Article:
mNem
«134

Answers

  • Frank Kulash
    Frank Kulash Member, Moderator Posts: 42,484 Red Diamond
    edited May 10, 2018 9:25AM

    Hi,

    Interesting problem!

    mNem wrote:Trying to work out a solution for a recently posted question. ...

    What was that question?  If it's worth mentioning that there was a previous question, then it's worth posting a link to it.

    This sure sounds like a MATCH_RECOGNIZE problem, but I can't think of a MATCH_RECOGNIZE solution.

    Here's a simple analytic solution:

    WITH    got_grps    AS(    SELECT  id, v1, v2    ,       COUNT (CASE WHEN v1 >= 100 THEN 1 END)                OVER (ORDER BY  id  DESC)           AS grp1    ,       COUNT (CASE WHEN v2 >= 100 THEN 1 END)                OVER (ORDER BY  id  DESC)           AS grp2    FROM    t)SELECT    id,         v1                AS v1frst,         SUM (v1) OVER ( PARTITION BY  grp1                          ORDER BY      id  DESC                        )   AS v1sum,         v2                AS v2frst,         SUM (v2) OVER ( PARTITION BY  grp2                          ORDER BY      id  DESC                        )   AS v2sumFROM      got_grpsORDER BY  id;

    Output (as requested):

        ID     V1FRST      V1SUM     V2FRST      V2SUM---- ---------- ---------- ---------- ----------   1         80        300         20        230   2         90        220         40        210   3        130        130        170        170   4         20        170         30        170   5        150        150        140        140   6         30        140         40        150   7        110        110        110        110   8         20        150        220        220   9        130        130         30         30

    The best MATCH_RECOGNIZE solution might involve some analytic functions as well, so it might be more complicated and less efficient than the solution above.  However, that's a separate issue.

    GregV
  • mNem
    mNem Member Posts: 1,380 Gold Trophy
    edited May 10, 2018 10:25AM

    Hi Frank,

    Thanks for the solution based on analytic functions. But I am interested in seeing a match_recognize solution. At this stage, not too worried about the performance of the query as it is a learning exercise for me.

    Regards,

    mNem

  • mathguy
    mathguy Member Posts: 10,674 Blue Diamond
    edited May 10, 2018 11:26AM

    Fun problem!

    I believe the solution below is correct; please try it on a few other inputs to see if it works as intended.

    The trick is in the PATTERN - the problem is hard because you want different "stopping points" for the summation depending on where the next value >= 100 appears in each column. Since we have to deal with branching (depending on whether the stopping point for V1 is before, after, or at the same time as the stopping point for V2), we can use the SUBSET clause to sum over what's really needed for each column.

    with t(id, v1, v2) as(  select 1,  80 ,  20 from dual union all  select 2,  90 ,  40 from dual union all  select 3, 130 , 170 from dual union all  select 4,  20 ,  30 from dual union all  select 5, 150 , 140 from dual union all  select 6,  30 ,  40 from dual union all  select 7, 110 , 110 from dual union all  select 8,  20 , 220 from dual union all  select 9, 130 ,  30 from dual)select id, v1frst, v1sum, v2frst, v2sumfrom  tmatch_recognize(  order by id  measures a.id       as id         , a.v1       as v1frst         , sum(s1.v1) as v1sum         , a.v2       as v2frst         , sum(s2.v2) as v2sum  after match skip to next row  pattern ( a w*? ( b  ( x*? c | y*? d | e z* )?  | $) )  subset  s1 = (a, w, b, x, c, e, z), s2 = (a, w, b, y, d, e, z)  define  b as   v1 >= 100 or    v2 >= 100       ,  c as b.v1 <  100 and c.v1 >= 100       ,  d as b.v2 <  100 and d.v2 >= 100       ,  e as b.v1 <  100 or  b.v2 <  100);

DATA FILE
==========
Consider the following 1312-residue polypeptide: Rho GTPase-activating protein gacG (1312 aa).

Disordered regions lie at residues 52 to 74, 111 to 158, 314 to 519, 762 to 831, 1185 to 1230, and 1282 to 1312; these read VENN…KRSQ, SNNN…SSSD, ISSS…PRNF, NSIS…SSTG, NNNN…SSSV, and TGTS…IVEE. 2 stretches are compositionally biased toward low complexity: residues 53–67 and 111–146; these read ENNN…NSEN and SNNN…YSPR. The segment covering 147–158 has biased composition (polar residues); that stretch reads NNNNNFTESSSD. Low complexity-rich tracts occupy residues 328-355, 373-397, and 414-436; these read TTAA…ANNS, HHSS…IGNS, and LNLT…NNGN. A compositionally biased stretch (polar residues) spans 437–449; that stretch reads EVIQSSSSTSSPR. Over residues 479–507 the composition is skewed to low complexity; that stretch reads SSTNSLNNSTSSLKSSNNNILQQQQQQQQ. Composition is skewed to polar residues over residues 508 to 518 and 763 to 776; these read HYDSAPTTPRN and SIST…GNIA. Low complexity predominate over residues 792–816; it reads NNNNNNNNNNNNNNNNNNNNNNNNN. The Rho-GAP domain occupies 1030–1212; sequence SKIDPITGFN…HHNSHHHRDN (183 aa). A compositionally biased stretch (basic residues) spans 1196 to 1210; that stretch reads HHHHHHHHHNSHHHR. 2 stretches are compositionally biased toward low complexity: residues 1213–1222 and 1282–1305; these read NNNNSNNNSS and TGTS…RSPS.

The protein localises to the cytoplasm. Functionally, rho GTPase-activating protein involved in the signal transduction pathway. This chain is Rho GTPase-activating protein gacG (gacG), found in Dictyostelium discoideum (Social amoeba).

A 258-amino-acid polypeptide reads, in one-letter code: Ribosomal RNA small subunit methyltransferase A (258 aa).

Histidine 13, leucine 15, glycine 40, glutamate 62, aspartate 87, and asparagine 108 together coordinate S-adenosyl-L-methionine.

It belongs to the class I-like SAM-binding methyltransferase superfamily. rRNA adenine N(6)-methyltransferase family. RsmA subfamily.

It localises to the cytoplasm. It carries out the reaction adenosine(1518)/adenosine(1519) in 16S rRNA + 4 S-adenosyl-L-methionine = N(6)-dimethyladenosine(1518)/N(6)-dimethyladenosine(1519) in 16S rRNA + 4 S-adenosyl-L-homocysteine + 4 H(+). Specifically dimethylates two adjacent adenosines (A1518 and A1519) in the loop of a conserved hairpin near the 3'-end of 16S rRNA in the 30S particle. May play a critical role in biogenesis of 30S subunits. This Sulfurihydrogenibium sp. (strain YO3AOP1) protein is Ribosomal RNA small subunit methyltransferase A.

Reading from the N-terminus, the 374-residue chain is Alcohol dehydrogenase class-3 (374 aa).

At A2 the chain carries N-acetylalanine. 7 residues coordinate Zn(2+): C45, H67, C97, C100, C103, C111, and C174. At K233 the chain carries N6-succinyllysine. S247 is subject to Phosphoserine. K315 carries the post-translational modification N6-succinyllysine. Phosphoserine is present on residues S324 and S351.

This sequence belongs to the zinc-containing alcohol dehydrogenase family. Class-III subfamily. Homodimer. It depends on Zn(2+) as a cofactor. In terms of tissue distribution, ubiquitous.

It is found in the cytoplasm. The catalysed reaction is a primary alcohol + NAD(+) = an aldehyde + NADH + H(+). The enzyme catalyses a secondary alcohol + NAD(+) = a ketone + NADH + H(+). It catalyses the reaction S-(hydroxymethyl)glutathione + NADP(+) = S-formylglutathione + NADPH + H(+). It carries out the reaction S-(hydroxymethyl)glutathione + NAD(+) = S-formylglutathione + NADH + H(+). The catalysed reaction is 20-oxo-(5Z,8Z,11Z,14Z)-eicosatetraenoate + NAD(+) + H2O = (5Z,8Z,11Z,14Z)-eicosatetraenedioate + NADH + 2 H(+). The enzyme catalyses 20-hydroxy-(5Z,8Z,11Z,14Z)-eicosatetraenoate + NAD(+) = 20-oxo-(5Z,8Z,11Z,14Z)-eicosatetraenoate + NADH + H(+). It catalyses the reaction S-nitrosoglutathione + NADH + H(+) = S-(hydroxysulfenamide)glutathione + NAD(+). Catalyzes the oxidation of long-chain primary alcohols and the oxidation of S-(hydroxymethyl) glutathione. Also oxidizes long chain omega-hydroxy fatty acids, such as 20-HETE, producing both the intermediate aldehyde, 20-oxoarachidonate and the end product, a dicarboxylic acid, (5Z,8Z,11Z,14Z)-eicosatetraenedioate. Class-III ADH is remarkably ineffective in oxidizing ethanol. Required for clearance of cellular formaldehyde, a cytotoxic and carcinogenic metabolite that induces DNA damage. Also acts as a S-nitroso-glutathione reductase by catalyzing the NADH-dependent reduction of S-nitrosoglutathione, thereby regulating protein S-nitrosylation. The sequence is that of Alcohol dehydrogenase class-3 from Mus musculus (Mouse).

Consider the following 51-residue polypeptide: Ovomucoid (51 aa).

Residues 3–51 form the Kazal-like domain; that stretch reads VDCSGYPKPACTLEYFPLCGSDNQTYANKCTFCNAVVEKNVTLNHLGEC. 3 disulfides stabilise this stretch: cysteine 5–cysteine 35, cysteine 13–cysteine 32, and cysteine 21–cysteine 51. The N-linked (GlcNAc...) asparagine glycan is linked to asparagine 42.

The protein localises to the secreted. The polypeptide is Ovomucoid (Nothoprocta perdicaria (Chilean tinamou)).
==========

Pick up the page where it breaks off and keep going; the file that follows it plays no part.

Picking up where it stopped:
• mathguy
    mathguy Member Posts: 10,674 Blue Diamond
    edited May 10, 2018 11:02AM

    Besides not being a MATCH_RECOGNIZE solution, the query in Reply 1 does not return the desired output, as included from the beginning in the original post. Perhaps you didn't notice that? This may be due to a different understanding of the problem statement (inconsistent with the OP's intent).

  • Frank Kulash
    Frank Kulash Member, Moderator Posts: 42,484 Red Diamond
    edited May 10, 2018 11:11AM

    Hi,

    I'm not sure if you can do this using a single MATCH_RECOGNIZE.

    Here's a way using 2 MATCH_RECOGNIZEs (separate ones for v1 and v2):

    SELECT    *FROM      tMATCH_RECOGNIZE          (            ORDER BY      id            MEASURES      NVL (a.id, c.id)  AS id            ,             NVL (a.v1, c.v1)  AS v1frst            ,             SUM (v1)          AS v1sum            ,             NVL (a.v2, c.v2)  AS v2            ONE ROW PER MATCH     AFTER MATCH SKIP TO NEXT ROW            PATTERN       (a?  b* c)            DEFINE        b  AS   v1         <  100            ,             c  AS   v1         >= 100                               OR NEXT (id)  IS NULL  -- is there a better way?          )MATCH_RECOGNIZE          (            ORDER BY      id            MEASURES      NVL (a2.id,     c2.id)      AS id            ,             NVL (a2.v1frst, c2.v1frst)  AS v1frst            ,             NVL (a2.v1sum,  c2.v1sum)   AS v1sum            ,             NVL (a2.v2,     c2.v2)      AS v2frst            ,             SUM (v2)                    AS v2sum            ONE ROW PER MATCH     AFTER MATCH SKIP TO NEXT ROW            PATTERN       (a2?  b2* c2)            DEFINE        b2  AS   v2        <  100            ,             c2  AS   v2        >= 100                               OR NEXT (id)  IS NULL  -- is there a better way?          )ORDER BY  id;